Goofs You Thought Were Right

In my editing travels, I come across some issues more than others. Below is a list of the more common things I need to address, in no particular order.

  1. Adverbs after commas. I don’t believe in many absolute grammar rules, but this is one of them. I’m talking about things like this: “I don’t know,” he said, somberly. Repeat this mantra: No -ly adverbs after a comma, ever. If you absolutely must use the adverb, always leave out that comma. “Much better,” he said happily.
  2. Excessive speech tags. There is no need to end every piece of dialogue with “she said.” Yes, “said” is better (and more invisible) than “answered” or “expounded,” but too much can still be grating. Consider speech tags a disambiguation signal: only use one when there might otherwise be confusion about who is talking.
  3. Sneaky anachronisms. Are your archers “firing” arrows in a world where gunpowder hasn’t yet been invented? Oops. Better to “loose” or “shoot” those arrows. Solid research and knowledge of your story world’s time period is the only antidote to this kind of tricky beast.
  4. Blond vs blonde. This mixup is surprisingly common. The adjective describing the hair color is always “blond” (the masculine form from the original French), whereas “blonde” (the feminine form) is a noun referring to a woman that has that color hair. Hence, “The blonde had blond hair.”
  5. Could of, would of. These are becoming more and more common as ways to spell “could’ve” and “would’ve.” Trust me, they’re not. Please don’t ever do this! The full form is “could/would have.” Unless you’re writing a seriously thick character accent, “could of” isn’t a thing. Like, at all.
  6. Lack of appropriate capitalization. This happens especially with the fixed expression “Oh my God.” Despite your personal beliefs in a deity (or lack thereof), the word “God” here is always capitalized. Nothing to do with respect, and everything to do with the origins of this expression.
  7. Rein vs reign. “To be reined in/ to have free rein.” It’s tempting to associate this expression with “reign” (the rule of a monarch) since it does refer to the power of freedom, in a way. But it refers to reins, as in, the way we steer horses. “Reining someone in” means figuratively pulling on the reins, preventing them from doing what they please.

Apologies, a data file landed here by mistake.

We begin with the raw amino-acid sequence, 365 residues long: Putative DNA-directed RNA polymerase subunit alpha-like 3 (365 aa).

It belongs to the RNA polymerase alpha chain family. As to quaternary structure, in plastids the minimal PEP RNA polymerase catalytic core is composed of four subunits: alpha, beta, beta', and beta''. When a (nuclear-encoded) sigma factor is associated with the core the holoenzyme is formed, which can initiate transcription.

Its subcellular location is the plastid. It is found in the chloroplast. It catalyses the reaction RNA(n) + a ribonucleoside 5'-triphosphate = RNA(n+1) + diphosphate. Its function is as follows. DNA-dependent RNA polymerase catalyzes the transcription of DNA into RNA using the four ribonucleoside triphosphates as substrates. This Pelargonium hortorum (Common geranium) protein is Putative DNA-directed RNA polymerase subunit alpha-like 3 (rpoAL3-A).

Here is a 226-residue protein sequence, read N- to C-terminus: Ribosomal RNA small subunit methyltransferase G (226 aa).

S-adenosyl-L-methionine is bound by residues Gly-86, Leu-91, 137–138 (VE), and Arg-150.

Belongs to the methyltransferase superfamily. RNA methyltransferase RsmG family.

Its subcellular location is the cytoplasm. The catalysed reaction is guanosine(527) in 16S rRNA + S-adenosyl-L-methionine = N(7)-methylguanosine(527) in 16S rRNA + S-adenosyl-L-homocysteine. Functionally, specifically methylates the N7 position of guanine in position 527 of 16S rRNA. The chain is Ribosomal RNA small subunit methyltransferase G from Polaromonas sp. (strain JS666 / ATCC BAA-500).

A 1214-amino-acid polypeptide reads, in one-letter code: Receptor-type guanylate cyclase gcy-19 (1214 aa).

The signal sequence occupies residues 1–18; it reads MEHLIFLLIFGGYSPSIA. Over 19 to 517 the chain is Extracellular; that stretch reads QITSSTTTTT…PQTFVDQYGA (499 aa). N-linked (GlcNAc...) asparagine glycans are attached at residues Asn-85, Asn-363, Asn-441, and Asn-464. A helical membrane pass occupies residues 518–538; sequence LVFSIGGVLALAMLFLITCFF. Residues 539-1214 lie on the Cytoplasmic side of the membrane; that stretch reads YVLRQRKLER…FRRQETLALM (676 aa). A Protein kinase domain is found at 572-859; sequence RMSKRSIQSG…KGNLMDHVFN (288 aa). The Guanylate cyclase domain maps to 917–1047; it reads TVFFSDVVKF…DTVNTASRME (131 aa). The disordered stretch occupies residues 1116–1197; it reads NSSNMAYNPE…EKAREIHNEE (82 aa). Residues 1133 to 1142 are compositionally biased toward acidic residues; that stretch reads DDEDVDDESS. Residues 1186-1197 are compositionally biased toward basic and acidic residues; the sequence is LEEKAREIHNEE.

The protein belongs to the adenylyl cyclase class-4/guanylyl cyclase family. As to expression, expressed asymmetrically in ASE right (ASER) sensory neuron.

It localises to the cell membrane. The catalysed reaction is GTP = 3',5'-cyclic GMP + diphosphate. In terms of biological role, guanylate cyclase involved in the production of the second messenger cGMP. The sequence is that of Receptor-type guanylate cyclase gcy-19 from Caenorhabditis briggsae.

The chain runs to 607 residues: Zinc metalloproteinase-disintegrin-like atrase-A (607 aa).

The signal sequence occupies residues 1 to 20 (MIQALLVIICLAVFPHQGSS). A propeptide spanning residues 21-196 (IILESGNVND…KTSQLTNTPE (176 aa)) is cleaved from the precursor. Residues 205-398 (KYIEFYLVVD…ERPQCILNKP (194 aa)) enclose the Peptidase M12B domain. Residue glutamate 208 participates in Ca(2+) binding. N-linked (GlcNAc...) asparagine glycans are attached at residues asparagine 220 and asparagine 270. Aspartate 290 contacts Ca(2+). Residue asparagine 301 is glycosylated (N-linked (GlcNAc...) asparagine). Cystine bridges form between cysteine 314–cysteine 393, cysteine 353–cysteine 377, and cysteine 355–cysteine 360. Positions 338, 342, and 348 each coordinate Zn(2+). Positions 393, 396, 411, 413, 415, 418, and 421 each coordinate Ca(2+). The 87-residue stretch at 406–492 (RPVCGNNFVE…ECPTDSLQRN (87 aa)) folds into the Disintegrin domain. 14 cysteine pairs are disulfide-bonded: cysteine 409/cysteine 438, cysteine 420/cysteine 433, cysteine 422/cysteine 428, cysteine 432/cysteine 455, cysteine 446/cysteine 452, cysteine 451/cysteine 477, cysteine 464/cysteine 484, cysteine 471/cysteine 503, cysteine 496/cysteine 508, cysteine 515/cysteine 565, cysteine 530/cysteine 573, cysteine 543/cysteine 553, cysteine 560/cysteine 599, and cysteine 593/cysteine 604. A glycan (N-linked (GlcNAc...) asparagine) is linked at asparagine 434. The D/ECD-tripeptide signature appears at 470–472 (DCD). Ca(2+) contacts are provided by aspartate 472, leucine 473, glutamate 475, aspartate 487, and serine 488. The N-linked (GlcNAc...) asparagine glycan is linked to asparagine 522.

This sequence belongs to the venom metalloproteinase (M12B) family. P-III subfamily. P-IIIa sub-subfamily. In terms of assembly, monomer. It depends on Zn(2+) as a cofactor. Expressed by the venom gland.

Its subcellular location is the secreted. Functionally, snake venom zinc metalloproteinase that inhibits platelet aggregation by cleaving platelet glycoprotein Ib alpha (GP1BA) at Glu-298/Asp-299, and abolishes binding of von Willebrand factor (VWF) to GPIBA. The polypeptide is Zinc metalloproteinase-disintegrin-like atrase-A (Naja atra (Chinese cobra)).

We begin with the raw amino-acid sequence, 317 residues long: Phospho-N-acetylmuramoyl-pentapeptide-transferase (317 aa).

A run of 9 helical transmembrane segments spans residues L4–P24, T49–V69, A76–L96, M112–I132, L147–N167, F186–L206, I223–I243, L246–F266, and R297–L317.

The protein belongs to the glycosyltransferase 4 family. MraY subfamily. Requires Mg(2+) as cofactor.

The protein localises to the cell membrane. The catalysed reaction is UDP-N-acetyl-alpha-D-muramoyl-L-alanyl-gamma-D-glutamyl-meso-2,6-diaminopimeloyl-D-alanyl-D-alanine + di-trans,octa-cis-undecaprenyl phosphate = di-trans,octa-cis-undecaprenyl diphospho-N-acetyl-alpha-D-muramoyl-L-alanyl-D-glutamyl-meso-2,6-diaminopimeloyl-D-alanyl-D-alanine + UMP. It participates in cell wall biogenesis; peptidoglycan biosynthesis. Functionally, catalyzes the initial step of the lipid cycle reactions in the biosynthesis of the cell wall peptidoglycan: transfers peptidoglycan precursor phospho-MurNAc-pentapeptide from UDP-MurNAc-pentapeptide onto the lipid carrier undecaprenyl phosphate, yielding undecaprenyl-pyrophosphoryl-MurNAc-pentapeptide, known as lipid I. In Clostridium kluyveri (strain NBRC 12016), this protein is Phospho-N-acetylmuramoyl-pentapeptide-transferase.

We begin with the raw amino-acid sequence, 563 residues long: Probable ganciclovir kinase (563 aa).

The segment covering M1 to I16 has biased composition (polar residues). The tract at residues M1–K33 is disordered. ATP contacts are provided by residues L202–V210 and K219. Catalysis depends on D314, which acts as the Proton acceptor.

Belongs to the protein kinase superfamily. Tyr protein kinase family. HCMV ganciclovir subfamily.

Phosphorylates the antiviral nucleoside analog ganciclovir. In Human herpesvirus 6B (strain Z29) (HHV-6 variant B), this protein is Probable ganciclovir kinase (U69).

8. Head-hopping. You knew this one was coming! Characters being aware of things they shouldn’t know, or describing their own facial expressions, or interpreting another character’s inner emotions perfectly without external cues… Oops. Always be aware of which character “owns” a scene (with some commonsense exceptions, like omniscient POV).
  9. Excessive punctuation. “Great Scott!!!! He said what?!” Please, tone it down! To cap off your exclamatory sentence, choose EITHER one (1) exclamation mark OR one (1) question mark. Imply the other one (if necessary) using the context and description. “How could you?” she screamed at him.
  10. Phrasal adjectives. My most common edit by a mile. Compare “It’s a man-eating bear!” to “It’s a man eating bear!” See the difference? Remember those hyphens; they’re really necessary for good style and to avoid ambiguity. Google “compound adjectives” if you need to brush up.

And that’s it for me. Try to avoid these nasties when you can — your editor (and your readers) will thank you for it.

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EJ Clarke

Freelance editor. Avid reader. Student of languages. Lover of movies, mayhem and chocolate. Other things too, but the main thing’s the chocolate. Find me online at, or Twitter: @ejclarkster